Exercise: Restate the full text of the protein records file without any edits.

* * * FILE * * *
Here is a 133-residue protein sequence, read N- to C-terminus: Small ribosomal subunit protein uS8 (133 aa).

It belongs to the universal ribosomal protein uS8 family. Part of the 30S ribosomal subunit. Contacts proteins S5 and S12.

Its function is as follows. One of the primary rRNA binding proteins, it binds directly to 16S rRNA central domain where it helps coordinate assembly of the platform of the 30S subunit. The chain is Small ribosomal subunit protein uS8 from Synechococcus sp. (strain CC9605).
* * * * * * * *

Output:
Here is a 133-residue protein sequence, read N- to C-terminus: Small ribosomal subunit protein uS8 (133 aa).

It belongs to the universal ribosomal protein uS8 family. Part of the 30S ribosomal subunit. Contacts proteins S5 and S12.

Its function is as follows. One of the primary rRNA binding proteins, it binds directly to 16S rRNA central domain where it helps coordinate assembly of the platform of the 30S subunit. The chain is Small ribosomal subunit protein uS8 from Synechococcus sp. (strain CC9605).